our methods for cleaning our methods for

beer service training our staff to

be able to identify if issues occur and

and the reason is because like i said we

have spent a lot of time effort and

money into making the best product that

we can possibly make

and it's uh it would be a shame for that


to be ruined because of very little

things that could be prevented if

those sops and those methods for

detection are in place

and once you have those in place it

makes the whole process

much much easier things should stay

pretty in line if you are following


small little uh checkpoints along the

way consistently

and you know knowing knowing your brands

really well

knowing their shelf stability knowing um

you know the style appropriateness like

i mentioned

like with barrel-aged beers and things

like that will

will make that process just that much

easier so

um you know draft line cleaning and uh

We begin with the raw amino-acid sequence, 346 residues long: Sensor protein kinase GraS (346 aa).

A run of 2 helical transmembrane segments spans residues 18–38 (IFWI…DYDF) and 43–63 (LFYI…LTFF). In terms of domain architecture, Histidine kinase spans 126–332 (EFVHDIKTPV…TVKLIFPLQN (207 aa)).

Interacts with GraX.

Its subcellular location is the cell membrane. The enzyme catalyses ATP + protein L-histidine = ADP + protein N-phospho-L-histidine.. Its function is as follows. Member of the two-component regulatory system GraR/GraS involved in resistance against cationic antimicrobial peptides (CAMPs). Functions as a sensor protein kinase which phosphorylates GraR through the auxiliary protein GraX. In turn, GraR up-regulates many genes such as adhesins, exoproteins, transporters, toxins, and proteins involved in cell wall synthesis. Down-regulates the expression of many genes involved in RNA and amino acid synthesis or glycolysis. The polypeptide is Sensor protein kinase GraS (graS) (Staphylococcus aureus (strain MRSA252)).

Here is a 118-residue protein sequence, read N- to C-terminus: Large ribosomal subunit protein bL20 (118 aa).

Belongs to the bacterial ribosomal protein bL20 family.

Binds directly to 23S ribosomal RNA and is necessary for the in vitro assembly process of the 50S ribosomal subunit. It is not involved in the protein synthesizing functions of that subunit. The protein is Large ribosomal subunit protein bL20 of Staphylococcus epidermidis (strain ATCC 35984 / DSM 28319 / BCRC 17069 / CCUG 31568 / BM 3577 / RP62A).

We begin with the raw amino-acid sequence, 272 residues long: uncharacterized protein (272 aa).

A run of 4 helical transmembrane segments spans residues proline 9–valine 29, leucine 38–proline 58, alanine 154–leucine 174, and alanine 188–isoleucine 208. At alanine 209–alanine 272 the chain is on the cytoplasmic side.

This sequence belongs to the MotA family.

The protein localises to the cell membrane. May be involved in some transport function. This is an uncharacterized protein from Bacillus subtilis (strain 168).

and beer service you know are very

important because you want that customer

to have the best experience possible

so with that said um i appreciate you

guys all for joining in

i'm happy to answer any questions you

may have um

this will be recorded and put on our

white labs youtube channel as well as

all of our other previous wednesday

webcasts will also be available

on our youtube channel channel as well

in case you want to catch up and see any

of those

it looks like we have one question here

uh asking for what a fob is so

fob is an acronym for foam on beer and


essentially it's a cylinder in between


drop line so the lines going from if it

was a short draw system

the the line would go strictly from the


to the tap to the faucet the shank